The South's determined efforts to scuttle the forest convention that the North was adamant on pushing through was a major triumph. A blow-by-blow account of the crucial, often tricky, negotiation

-- (Credit: Rustam Vania)WITH THE biodiversity and climate treaties fully negotiated and ready for signature, it was obvious that the Rio conference would have had to confront the contentious issue of the forest convention proposed by the North. A last-minute insertion of fresh sentences into the text of the Agenda 21 -- the action plan to emerge out of Rio -- at the last preparatory committee meeting in New York in April had doubly ensured that the issue would have had to be discussed and negotiated in Rio.

The offending paragraph called for efforts to develop appropriate international cooperation and to negotiate an appropriate legal instrument (See box: The offending paragraph.... ).The paragraph had been inserted at the last minute by the Swedish chairperson, Bo Kjellen, and was seen by many developing countries as an underhand move to force open the forest negotiations once again. When the first preparatory committee (prepcom) meeting had taken place in Nairobi, the idea of a forest convention had been strongly opposed by developing countries.

In March 1991, when the second prepcom met in Geneva, it was agreed that no forest convention would be negotiated and that only a non-legally binding statement of principles would be enunciated in Rio. Even this was seen by many developing countries as the emergence of a "soft law" which could be used by the North to impose conditionalities in future aid and trade negotiations.
How the idea originated The idea of a legally binding forest convention apparently first arose during ex-Swedish prime minister Ola Ullsten's review of the Tropical Forests Action Plan (TFAP). Ullsten was reportedly appalled at the failure of the plan to restrict destruction of tropical forests. He, therefore, felt that an international law that could enforce discipline in the use of forests would be a better approach.

The idea soon had two takers -- each with its own vested interests. One, the Food and Agriculture Organisation (FAO), which was feeling left out of the global environment business, since the ozone and biodiversity conventions were being negotiated under the United Nations Environment Programme (UNEP) and the climate convention directly under the UN. Two, US President George Bush, who was not prepared to take strong action against profligate energy consumption in his own country and found the idea of a forest convention extremely useful as a diversionary tactic. He first proposed the idea of a "tropical forest convention" at the June 1990 Houston Summit of the Group of Seven, the world's seven most economically powerful nations.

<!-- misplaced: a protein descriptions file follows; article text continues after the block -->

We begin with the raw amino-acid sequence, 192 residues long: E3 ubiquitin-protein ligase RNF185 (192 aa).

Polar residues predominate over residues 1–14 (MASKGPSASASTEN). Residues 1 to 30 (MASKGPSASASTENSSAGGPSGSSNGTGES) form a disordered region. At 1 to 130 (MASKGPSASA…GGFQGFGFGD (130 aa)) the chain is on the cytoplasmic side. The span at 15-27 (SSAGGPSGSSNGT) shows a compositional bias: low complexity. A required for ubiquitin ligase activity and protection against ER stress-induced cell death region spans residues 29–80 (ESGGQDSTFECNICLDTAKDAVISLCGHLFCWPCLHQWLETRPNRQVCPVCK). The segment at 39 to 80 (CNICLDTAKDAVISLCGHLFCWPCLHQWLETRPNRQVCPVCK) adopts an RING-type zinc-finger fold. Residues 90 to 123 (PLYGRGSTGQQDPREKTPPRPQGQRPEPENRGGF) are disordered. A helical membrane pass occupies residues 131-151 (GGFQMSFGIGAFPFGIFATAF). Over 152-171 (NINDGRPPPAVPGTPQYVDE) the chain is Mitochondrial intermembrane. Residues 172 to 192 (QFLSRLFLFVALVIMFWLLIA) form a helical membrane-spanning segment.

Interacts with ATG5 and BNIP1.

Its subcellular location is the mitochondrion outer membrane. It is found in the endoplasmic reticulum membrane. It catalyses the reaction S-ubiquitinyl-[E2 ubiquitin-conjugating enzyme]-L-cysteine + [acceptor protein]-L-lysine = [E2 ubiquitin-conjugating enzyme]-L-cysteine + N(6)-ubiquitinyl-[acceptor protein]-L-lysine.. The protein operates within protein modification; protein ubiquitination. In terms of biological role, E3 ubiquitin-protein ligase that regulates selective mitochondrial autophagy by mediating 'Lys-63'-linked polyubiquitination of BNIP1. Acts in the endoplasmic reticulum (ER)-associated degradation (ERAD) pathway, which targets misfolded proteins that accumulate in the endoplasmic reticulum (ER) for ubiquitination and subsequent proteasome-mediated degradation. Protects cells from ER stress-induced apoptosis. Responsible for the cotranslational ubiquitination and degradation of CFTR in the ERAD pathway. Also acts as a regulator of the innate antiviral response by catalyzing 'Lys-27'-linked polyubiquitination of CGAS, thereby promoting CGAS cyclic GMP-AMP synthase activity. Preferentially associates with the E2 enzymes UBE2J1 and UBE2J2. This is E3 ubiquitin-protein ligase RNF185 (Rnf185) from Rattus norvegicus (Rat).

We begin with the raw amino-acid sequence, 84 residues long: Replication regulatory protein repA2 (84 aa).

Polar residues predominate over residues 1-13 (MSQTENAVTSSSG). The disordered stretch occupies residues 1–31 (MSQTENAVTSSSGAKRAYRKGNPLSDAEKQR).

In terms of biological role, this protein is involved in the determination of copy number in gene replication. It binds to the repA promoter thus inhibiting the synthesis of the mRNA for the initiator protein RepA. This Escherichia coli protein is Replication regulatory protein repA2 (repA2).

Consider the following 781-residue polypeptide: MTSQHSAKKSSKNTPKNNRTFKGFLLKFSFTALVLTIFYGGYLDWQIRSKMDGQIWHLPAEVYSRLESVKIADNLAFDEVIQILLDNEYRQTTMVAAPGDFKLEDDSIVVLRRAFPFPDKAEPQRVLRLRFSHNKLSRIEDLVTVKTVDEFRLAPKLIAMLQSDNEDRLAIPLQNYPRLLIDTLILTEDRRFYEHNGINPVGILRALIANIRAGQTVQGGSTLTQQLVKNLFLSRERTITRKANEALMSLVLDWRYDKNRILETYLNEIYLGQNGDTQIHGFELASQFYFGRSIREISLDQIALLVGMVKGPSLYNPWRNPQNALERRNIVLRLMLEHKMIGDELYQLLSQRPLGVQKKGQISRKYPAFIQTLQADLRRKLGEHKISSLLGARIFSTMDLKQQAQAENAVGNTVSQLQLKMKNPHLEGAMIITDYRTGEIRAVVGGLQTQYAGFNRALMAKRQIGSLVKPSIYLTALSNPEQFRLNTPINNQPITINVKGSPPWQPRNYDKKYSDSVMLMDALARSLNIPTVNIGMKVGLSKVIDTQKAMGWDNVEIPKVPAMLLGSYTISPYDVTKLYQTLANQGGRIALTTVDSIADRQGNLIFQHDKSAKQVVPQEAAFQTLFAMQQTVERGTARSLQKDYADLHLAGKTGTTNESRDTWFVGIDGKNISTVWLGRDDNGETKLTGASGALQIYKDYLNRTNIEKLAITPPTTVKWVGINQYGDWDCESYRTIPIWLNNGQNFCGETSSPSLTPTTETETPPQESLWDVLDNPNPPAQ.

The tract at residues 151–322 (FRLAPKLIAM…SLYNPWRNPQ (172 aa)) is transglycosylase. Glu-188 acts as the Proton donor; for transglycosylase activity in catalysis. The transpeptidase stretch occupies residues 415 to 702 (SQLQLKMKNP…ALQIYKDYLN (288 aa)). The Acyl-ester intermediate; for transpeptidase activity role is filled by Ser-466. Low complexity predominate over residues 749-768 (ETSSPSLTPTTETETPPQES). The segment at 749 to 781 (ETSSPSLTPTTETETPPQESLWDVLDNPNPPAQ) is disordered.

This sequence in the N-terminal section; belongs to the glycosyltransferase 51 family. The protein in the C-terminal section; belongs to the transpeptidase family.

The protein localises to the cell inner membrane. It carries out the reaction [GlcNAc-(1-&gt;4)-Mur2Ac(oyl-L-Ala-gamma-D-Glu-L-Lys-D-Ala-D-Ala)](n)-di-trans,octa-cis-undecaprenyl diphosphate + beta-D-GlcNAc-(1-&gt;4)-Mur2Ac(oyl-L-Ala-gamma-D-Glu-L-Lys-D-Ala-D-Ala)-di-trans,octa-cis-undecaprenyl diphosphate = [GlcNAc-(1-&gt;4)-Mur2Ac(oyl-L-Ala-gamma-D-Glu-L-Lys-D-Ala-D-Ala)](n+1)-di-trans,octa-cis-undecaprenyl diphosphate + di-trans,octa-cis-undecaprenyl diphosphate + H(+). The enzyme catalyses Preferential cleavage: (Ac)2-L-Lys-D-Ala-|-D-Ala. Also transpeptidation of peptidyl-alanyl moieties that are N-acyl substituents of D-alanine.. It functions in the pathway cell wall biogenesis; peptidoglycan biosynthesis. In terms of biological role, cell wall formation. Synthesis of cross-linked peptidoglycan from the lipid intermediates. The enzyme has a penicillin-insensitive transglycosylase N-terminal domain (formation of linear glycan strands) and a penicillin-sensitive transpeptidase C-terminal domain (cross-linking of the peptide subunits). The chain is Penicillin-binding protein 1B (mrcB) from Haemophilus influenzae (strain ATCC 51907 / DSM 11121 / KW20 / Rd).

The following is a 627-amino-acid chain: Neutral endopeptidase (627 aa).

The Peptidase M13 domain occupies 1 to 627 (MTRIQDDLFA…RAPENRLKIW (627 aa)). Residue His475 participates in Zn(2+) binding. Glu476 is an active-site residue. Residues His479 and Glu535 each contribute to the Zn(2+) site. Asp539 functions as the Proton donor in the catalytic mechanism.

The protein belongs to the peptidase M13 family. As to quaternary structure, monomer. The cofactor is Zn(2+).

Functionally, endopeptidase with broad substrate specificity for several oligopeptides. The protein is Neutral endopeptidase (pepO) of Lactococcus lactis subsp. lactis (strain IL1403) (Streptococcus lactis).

Chancellor Helmut Kohl of Germany, who was fighting a difficult election at home, had written to Bush in advance of the Houston summit to announce strong action on carbon dioxide emissions cuts and had released his letter to the press. But Bush did not agree with Kohl in Houston, arguing that the impact of carbon dioxide emissions on the world's climate was still a matter of scientific uncertainty and that, in any case, he would not accept a "radical position that's going to throw a lot of American men and women out of jobs".

But, in order to keep his mantle green, Bush was able to get the Houston summit to note that the destruction of tropical forests had "reached an alarming pace" and that there was an urgent need to negotiate a tropical forest convention "as soon as possible, but not later than 1992".

The idea immediately received a hostile reception from the South. Malaysia, supported by India and several other developing countries, took up the cudgels at the first UNCED prepcom in Nairobi in August 1990. Later, in the FAO fora, they had the idea rejected again. The Malaysians saw the initiative as an assault on their sovereignty and a clear effort to pass on the buck of sustainable management to developing countries. But, in spite of this, the western nations, in alliance with the secretariat of the UNCED and the FAO, continued their lobbying with amazing persistence.

In February 1991, the government of Sweden tried to intercede by organising a meeting to iron out the differences. By this time, the North had given up the idea of a tropical forest convention and had instead started talking of a global forest convention. Malaysia's ambassador, Ting Wen Lian, nonetheless told the meeting in no uncertain terms, "My delegation questions the sagacity, if not the validity of such a focus on forests" and called upon the meeting to take note of the "whole gamut of environmental concerns and recall the reality that developed countries, which have been the main culprits of environmental degradation, should instead focus on how they can redress the damage they have done and are continuing to do."

Matters came to a head at the second prepcom in March 1991. Western countries and NGOs stepped up their pressure, with the US insisting on an immediate decision. Finally, after hectic efforts, India and Malaysia were able to build up a consensus within the Group of 77 to jointly oppose the convention.